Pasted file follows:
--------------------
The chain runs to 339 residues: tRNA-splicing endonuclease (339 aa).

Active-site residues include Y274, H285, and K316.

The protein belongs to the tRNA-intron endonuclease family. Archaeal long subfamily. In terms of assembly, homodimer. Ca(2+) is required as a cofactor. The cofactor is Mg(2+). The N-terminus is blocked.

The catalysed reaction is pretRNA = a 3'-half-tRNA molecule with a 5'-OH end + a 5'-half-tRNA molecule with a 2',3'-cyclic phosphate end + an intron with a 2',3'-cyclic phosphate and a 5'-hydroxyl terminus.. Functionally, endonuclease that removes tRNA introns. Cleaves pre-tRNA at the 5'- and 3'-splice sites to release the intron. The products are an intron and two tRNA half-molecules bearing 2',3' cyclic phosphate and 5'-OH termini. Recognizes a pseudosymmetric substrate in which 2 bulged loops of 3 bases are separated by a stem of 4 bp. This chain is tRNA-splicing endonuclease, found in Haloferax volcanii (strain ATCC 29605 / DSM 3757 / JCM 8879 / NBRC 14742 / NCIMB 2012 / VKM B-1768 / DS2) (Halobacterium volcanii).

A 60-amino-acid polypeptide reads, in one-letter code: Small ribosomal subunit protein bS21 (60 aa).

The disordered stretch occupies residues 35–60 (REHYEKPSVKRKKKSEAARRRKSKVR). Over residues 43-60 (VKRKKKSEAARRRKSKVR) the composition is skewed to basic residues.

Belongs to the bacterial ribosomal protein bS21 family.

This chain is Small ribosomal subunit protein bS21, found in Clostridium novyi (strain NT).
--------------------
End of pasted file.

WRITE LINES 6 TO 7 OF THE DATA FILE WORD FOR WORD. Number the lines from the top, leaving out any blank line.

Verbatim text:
The disordered stretch occupies residues 35–60 (REHYEKPSVKRKKKSEAARRRKSKVR). Over residues 43-60 (VKRKKKSEAARRRKSKVR) the composition is skewed to basic residues.

Belongs to the bacterial ribosomal protein bS21 family.